I'm still digging. I found more 550 stuff. I think this is everything
that came with the 550. Here's a chance for you 550 owner's to get the
whole set at one shot!
Original DS-DOS box and invoice.
Original Sanyo Easywriter ver 1.3 disk
Original Sanyo disk box with 550 dos ver 2.11 and BASIC 1.25, two
original Sanyo disk for InfoStar (set B disk 2 and 3 of 4; disks 1 and 4
are below), original Sanyo disk for DOS 1.25 and BASIC ver 1.1
Original Sanyo disk box with all three original disk of set A, WordStar
and CalcStar and a backup copy of DS-DOS.
Two card board dummy disks used to protect the floppy drives duing shipment.
>A few weeks ago we were talking about the Sanyo 550 series and someone
mentioned one of the alternates operating systems that supported 80 track
drives in the 550. I said that was DS-DOS by Michtron.
> Today I found an old Sanyo disk package with four disks for the 550. One
of them is DS DOS 2.11, one is InfoStar, one is MailMerge/SpellStar and the
other is a disk of misc utilities. The first three are original disks. In
additon, the InfoStar, MailMerge/SpellStar are Sanyo labeled disks that
came with the 550. If anyone wants them, trade me something I can use and
they're all your's.
I have come across an Osborne model OCC1 Serial # 134033. This unit has the
300 baud modem. It also has 5 1/4 disk with it. (SuperCalc, WordStar,
Qbasic) The unit boots up and runs the software but after about 15 to 20
minutes it starts to overheat.(smoke)
My question is - What is the selling price for a unit like this and where
would be the best place to sell it?
Thanks for your help,
Director of Information Technology
SGS Tool Company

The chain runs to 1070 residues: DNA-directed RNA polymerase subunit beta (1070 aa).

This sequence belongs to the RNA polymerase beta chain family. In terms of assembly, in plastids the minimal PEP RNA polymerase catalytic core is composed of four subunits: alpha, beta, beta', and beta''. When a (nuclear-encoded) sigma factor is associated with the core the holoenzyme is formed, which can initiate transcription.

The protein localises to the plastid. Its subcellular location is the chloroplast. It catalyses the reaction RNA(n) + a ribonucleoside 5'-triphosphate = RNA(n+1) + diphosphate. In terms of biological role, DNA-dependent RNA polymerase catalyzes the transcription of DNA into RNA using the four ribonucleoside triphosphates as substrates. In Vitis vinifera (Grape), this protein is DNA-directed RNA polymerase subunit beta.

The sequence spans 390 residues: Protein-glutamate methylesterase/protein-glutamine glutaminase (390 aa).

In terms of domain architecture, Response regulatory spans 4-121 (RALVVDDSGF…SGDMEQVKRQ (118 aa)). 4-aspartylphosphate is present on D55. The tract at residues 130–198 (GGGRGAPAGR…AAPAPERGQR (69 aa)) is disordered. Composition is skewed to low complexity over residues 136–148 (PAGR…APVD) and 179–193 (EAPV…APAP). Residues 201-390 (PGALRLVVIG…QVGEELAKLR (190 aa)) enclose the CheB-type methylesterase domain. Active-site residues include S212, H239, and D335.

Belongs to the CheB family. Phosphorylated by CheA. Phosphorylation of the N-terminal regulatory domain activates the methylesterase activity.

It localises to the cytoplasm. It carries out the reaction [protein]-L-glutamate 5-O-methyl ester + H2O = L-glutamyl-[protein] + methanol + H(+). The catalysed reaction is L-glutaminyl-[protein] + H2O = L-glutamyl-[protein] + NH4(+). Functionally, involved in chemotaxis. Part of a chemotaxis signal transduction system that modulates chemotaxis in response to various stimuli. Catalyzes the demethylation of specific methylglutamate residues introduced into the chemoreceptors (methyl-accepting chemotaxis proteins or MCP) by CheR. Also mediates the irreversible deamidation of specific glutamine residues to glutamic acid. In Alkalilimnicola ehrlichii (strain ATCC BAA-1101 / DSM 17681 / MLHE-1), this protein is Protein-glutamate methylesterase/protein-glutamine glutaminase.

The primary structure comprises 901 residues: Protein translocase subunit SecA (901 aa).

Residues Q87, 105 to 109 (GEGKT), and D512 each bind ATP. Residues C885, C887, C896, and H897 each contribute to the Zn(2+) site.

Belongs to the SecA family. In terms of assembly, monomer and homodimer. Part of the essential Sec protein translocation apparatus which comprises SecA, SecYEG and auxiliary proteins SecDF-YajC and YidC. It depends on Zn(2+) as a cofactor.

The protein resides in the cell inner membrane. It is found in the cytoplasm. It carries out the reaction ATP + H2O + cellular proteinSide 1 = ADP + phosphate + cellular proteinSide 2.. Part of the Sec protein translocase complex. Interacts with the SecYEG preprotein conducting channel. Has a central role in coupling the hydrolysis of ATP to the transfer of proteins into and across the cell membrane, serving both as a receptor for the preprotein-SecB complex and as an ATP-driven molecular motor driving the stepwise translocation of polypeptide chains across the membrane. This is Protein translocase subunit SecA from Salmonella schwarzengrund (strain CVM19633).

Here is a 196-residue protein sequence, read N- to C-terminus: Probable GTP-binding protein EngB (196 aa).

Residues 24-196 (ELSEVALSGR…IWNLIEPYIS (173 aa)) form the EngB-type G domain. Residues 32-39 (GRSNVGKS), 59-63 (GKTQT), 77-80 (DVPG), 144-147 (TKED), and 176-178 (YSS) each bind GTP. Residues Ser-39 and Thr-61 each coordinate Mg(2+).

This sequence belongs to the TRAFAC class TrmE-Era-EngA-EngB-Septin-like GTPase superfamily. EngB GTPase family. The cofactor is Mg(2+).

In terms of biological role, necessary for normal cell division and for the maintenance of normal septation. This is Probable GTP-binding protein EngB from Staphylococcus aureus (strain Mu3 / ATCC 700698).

PO Box 187
Munroe Falls, OH 44262
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Yesterday I finally got a couple books I'd gotten on eBay a couple weeks
ago, obviously "VAXcluster Principles" is an interesting book, but I was
surprised how good of a book "The Digital Dictionary" is. I got the 2nd
Edition (the first was mainly internal use). It's a dictionary of all the
different terms that were in use around 1986. As such it contains info on
the PDP-10, PDP-11, and VAX, as well as DECmate's, Rainbows, and
Professionals. As well as the Apps, Languages, and OS's. Great book if
you want to know what a specific term or acronym means. Well worth picking
up if you are in to DEC stuff and can find a copy!
| Zane H. Healy | UNIX Systems Administrator |
| healyzh(a)aracnet.com (primary) | OpenVMS Enthusiast |
| healyzh(a)holonet.net (alternate) | Classic Computer Collector |
| Empire of the Petal Throne and Traveller Role Playing, |
| and Zane's Computer Museum. |
| http://www.aracnet.com/~healyzh/ |
Looking for info on the Dynalogic Hyperion, a "portable" DOS machine
manufactures around 1983. At least the one I have is 1983. it was designed
and initially built in Ottawa, Canada. Hyperion was acquired in about 1983
by Bytec, who was later bought by I think a Quebec company called Comterm.
Anyway, mine has stopped working: The machine still boots but no image is
displayed on its 7" diag screen. Hence I am looking for service info and/or
persons who have worked on the machine.
Any leads would be most appreciated.
> This is two years late, but the terminal the original poster describes
> sounds like an IST (model 1), a CRT-based CDC product, vintage about 1978.
> There was a later edition called the IST-II, also CDC. It had two 8" drives
> and a Z-80 CPU, as well as connectivity to CDC PLATO mainframe systems,
> either by dialup modem (1200 bps) or multiplexer.
Actually, I was the original poster; a reply to me mentioned the
terminal you're describing.
> The IST is not the oldest PLATO terminal, but it is the oldest that CDC
> manufactured, I suspect. Even my PLATO IV (Magnavox, 1971) is not the
> oldest, but only the first mass-produced machine. The earliest ones date to
> about 1961 and there are probably only two or three still in existence, if
> we're lucky enough to have that many. A precursor to these would be Norman